K.S. HEGDE, J.
1. These are two connected appeals. They arise from a suit which originated in the Court of Small Causes, Bombay. Civil Appeal No. 1872 of 1968 is filed by some of the defendants in that suit and Civil Appeal No. 1873 of 1968 is brought by the plaintiff in that suit. The suit was filed to recover possession of the suit premises, rent thereof with interest, municipal taxes, insurance premia and damages. It was resisted on various grounds. In these appeals we are not concerned with the various controversies that engaged the attention of the High Court and the Lower Court. The only point arising for decision in Civil Appeal No. 1872 of 1968, the appeal brought by the defendants is as to the scope of Section 20 of the Bombay Rents, Hotel and Lodging House Rates Control Act, 1947 (hereinafter referred to as “the Bombay Rent Act”). The solitary contention advanced in Civil Appeal No. 1873 of 1968 is that the appellate court as well as the High Court erred in determining the standard rent.
2. The trial court upheld the plaintiff's claim that the rent fixed under the two leases on the basis of which the suit was brought was the standard rent. A decree on that basis was granted in favour of the plaintiff. The appellate court differed from the trial court on that question. It came to the conclusion that the standard rent of the suit premises must be fixed by apportioning the rent of Rs 1700 per month paid by the National Studios to the suit premises and the other premises on 1st September, 1940. To that it added an increase of 12½ per cent. and thus determined the standard rent for the entire suit premises at Rs 1162 per month. After so determining the standard rent it came to the conclusion that the excess rent paid by the tenants could be appropriated under Section 20 of the Bombay Rent Act towards the rents due. In the result it gave a decree for the plaintiff for a sum of Rs 4864.94 p.
3. On the question of standard rent, the High Court agreed with the trial court but as regards the appropriation it came to the conclusion that the defendant's right to appropriate the excess payment towards the arrears was barred under the second part of Section 20 of the Act. In the result it substantially altered the decree of the appellate court. Aggrieved by this decision the plaintiff and some of the defendants have come up in appeal after obtaining certificates under Article 133(1)(a) of the Constitution.
4. So far as the question of fixing the standard rent is concerned, the finding is essentially a finding of fact. Both the appellate court as well as the High Court have agreed on that question. It is true that the appellate court thought that the standard rent could be fixed by apportioning the rent fixed. for the suit premises and other premises in 1940, on the basis of the plinth area. It failed to give due regard to Section 11 of the Rent Act. The High Court noticed this error. It went into the question of standard rent afresh having regard to the provisions of Section 11 of the Rent Act. In arriving at the standard rent, the High Court took into consideration the nature of the premises, their location, the amount of rent that it could have fetched in 1940 and other relevant circumstances. Under these circumstances we see no reason to interfere with the findings of the High Court.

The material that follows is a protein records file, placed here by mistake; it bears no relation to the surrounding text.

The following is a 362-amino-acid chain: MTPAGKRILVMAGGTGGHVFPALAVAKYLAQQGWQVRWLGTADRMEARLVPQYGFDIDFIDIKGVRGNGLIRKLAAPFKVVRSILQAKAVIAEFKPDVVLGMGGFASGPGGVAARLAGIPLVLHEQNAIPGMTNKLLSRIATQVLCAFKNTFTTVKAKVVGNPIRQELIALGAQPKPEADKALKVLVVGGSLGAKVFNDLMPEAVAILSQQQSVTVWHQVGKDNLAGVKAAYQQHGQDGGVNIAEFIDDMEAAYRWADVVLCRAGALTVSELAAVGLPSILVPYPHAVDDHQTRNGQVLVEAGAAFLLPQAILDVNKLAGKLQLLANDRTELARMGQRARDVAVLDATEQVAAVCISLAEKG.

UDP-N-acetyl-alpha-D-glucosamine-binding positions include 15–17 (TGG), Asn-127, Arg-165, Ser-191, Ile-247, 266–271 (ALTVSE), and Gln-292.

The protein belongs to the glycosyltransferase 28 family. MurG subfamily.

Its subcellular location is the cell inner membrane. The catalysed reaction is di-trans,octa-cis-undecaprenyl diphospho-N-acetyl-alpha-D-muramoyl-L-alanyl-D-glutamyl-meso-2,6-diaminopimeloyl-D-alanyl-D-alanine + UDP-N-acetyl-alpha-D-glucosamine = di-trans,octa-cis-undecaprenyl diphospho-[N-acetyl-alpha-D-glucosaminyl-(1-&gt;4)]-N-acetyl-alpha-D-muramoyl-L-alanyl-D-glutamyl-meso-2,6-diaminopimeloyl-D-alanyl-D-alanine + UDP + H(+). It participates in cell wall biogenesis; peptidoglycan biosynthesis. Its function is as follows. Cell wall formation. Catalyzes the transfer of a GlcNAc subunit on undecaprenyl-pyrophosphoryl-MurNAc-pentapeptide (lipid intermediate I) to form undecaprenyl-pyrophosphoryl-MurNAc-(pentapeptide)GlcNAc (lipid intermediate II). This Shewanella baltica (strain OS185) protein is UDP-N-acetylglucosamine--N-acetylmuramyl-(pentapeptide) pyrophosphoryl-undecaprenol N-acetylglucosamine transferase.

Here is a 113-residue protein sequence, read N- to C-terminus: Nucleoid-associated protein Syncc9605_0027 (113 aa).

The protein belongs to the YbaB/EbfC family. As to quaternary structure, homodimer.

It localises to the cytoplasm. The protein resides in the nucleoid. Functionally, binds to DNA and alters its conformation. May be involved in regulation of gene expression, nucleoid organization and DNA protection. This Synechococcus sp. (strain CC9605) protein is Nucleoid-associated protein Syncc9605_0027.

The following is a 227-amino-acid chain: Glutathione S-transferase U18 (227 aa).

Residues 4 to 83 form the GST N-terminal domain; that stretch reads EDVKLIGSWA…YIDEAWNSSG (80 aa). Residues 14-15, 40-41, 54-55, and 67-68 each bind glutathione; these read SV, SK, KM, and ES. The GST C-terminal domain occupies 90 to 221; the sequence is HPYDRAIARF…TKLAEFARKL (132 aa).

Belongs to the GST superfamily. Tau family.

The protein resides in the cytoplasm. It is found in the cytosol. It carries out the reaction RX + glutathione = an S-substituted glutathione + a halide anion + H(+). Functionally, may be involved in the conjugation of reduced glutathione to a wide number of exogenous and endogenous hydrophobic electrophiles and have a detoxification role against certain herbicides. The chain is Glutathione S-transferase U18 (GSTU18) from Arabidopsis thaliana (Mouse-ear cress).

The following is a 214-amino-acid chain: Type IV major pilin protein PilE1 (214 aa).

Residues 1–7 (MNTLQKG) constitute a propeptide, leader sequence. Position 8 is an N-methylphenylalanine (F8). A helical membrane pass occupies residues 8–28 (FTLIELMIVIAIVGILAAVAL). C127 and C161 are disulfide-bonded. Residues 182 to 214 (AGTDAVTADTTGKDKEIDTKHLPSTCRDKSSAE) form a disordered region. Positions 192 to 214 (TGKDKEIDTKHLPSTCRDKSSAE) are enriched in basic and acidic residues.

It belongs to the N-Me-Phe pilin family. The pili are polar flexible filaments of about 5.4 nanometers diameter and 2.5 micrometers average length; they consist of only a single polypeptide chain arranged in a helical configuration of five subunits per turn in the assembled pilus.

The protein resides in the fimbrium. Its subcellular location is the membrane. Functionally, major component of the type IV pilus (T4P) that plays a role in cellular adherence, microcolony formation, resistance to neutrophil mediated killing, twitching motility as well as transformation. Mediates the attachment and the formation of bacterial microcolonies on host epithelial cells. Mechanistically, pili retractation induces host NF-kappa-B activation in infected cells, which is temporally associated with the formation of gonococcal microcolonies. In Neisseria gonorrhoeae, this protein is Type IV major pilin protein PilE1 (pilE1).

5. Now coming to the scope of Section 20 of the Rent Act, the matter is concluded by the decision of this Court in Maganlal Chhotabhai Desai v. Chandrakant Motilal AIR 1969 SC 37. In that decision it was held that Section 20 gives the tenant a general right of recovery of the over-paid rent within six months of the date of payment. Without prejudice to any other mode of recovery, the tenant may deduct the over-payment from any rent payable by him to the landlord. The deduction provided is one mode of recovery. If the amount is incapable of recovery because of the bar of limitation, it cannot be recovered by deduction. In other words the right of recovery by deduction is barred at the same time as the light of recovery by suit. If the tenant seeks recovery of the overpaid amount he must bring the suit or make the deduction within six months. This decision accords with the view taken by the High Court. Mr S. V. Gupte, learned Counsel for the appellants in Civil Appeal 1872 of 1968 sought to challenge the correctness of that decision. That decision is binding on us and we do not feel called upon to refer the question to a larger bench for reconsideration of that decision.
6. The first defendant who appeared in person contested the validity of the decree given by the trial court, appellate court as well as the High Court on the ground that the judgment of the trial court had not been signed by the judge who decided the case. It may be noted that he did not appeal against the judgment of the trial court. At one stage he filed an appeal in forma pauperis but the Court refused to allow him to appeal as a pauper. Thereafter he did not pay the court-fee and hence his appeal was dismissed. He did not appeal against the decision of the appellate court nor has he brought any appeal to this Court. Therefore he cannot be permitted to take the contention that the decree of the trial court is void. That apart, we had called for and examined ourselves the judgment of the trial court. It had been signed by the trial Judge. Hence there is no substance in the allegation of the 1st defendant that the judgment in question had not been signed by the trial court Judge.
7. In the result, both the appeals fail and they are dismissed but as the parties have partly succeeded and partly failed, we make no order as to costs in these appeals. Civil Misc. Petitions Nos. 4083 of 1968 and 841 of 1969 are also dismissed.